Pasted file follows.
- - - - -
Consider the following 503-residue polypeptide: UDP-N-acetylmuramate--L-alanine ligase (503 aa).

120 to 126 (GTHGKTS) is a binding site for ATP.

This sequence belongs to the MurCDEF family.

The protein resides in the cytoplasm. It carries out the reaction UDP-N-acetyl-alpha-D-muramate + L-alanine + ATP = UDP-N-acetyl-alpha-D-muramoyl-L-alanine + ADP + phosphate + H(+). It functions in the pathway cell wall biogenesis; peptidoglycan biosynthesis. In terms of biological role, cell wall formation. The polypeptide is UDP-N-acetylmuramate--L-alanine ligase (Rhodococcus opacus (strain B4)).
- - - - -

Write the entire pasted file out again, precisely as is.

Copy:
Consider the following 503-residue polypeptide: UDP-N-acetylmuramate--L-alanine ligase (503 aa).

120 to 126 (GTHGKTS) is a binding site for ATP.

This sequence belongs to the MurCDEF family.

The protein resides in the cytoplasm. It carries out the reaction UDP-N-acetyl-alpha-D-muramate + L-alanine + ATP = UDP-N-acetyl-alpha-D-muramoyl-L-alanine + ADP + phosphate + H(+). It functions in the pathway cell wall biogenesis; peptidoglycan biosynthesis. In terms of biological role, cell wall formation. The polypeptide is UDP-N-acetylmuramate--L-alanine ligase (Rhodococcus opacus (strain B4)).